Apple plans to change its Push Notification Service next year and has warned developers that now is the time to migrate to the latest version. The message recently appeared on Apple's developer web site. The current build of the service will no longer support the legacy binary protocol starting in November 2020. Here's what developers need to know.
"If you send push notifications with the legacy binary protocol, we recommend updating to the HTTP/2-based APNs provider API as soon as possible," said Apple. "You’ll be able to take advantage of great modern features, such as authentication with a JSON Web Token, improved error messaging, and per-notification feedback."
According to Apple, when apps intend to send a notification to an iPhone owner, the provider has to build a POST request and then deliver it to the Apple Push Notification service. A handful of items must be checked off the list before Apple will act on the request.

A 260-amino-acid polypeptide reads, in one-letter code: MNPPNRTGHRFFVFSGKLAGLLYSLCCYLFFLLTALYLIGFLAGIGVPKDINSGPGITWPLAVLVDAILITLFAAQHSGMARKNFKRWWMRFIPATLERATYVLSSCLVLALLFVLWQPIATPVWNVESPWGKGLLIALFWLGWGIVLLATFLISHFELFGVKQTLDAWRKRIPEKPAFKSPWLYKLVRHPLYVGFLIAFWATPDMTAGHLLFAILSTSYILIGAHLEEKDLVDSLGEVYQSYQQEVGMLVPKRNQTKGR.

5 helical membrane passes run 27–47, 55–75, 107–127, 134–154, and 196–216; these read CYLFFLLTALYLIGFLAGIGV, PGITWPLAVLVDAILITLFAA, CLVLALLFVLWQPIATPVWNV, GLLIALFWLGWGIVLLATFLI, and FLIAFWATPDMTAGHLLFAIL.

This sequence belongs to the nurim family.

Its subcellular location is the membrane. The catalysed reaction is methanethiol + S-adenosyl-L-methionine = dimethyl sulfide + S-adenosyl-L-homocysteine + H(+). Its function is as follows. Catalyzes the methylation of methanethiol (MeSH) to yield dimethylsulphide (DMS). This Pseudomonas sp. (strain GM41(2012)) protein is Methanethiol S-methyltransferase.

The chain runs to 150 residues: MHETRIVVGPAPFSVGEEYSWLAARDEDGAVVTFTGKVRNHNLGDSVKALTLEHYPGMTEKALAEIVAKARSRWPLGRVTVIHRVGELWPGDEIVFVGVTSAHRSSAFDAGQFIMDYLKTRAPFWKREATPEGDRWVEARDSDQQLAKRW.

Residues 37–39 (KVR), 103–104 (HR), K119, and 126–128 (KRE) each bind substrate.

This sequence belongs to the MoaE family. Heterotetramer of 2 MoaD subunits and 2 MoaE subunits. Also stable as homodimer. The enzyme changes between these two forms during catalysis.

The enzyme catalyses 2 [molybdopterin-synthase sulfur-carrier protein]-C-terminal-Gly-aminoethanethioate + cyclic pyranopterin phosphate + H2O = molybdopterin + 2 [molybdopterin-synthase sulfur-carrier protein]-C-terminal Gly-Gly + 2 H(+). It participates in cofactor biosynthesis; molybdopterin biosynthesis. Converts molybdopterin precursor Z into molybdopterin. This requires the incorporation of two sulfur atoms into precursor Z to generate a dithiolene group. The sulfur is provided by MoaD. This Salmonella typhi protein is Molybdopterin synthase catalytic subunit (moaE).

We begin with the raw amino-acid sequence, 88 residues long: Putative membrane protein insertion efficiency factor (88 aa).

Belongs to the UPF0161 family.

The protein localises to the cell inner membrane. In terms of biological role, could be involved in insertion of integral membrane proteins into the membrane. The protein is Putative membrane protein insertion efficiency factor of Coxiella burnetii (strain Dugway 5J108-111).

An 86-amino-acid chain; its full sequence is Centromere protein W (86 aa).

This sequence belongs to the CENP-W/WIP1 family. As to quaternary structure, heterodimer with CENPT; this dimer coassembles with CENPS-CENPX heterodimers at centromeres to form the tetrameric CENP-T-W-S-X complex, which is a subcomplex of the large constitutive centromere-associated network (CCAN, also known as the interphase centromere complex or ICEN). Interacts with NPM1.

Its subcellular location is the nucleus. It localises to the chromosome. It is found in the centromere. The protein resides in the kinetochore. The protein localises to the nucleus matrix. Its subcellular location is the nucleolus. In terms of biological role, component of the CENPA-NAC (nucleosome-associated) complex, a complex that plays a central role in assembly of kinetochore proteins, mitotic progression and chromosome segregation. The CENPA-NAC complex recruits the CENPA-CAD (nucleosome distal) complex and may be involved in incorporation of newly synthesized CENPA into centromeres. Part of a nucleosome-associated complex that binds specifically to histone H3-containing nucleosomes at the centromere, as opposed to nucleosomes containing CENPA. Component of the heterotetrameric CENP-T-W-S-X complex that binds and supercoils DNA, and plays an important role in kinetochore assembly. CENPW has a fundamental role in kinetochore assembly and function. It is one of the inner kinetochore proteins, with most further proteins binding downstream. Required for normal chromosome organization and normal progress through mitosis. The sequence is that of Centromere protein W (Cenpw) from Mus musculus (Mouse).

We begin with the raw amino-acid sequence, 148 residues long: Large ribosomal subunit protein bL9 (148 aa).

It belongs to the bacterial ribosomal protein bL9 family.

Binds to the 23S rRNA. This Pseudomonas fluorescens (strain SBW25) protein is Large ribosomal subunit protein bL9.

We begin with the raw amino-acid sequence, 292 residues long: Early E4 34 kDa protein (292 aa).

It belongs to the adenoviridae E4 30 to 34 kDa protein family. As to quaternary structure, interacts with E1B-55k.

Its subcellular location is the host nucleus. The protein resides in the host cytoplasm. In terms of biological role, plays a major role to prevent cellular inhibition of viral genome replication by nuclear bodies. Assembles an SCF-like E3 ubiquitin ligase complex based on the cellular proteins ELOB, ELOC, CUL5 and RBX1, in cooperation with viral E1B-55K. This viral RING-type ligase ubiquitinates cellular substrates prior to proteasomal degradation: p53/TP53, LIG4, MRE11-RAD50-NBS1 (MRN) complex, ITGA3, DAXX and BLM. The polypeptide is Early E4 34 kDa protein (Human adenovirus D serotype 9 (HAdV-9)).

For example, the request will need the JSON payload the app wants to send, the device token for the end user's iPhone or iPad, a request-header field detailing how the notification should be delivered, as well as the provider's current authentication token for token-based authorizations.
Transiting the Apple Push Notification service follows this chain of operations. When the server POST request arrives, the Apple Push Notification service validates the request with either the server certificate or the authentication token. Once validated, the service uses the device token to identify the user's specific device. Only after this token is confirmed will the Apple Push Notification service attempt to send the JSON payload to the phone.
Apple has a detailed overview of each step in this process available here. Some takeaways. Use HTTP/2 and TLS 1.2 or later because Apple Push Notification service ignores HTTP/2 PRIORITY frames. There are six valid values for the APNs-type-header field: alert, background, VoIP, complication, fileprovider, and MDM. Other headers are optional, but this table needs to be filled out. Examples of properly built requests are available on the developer web site.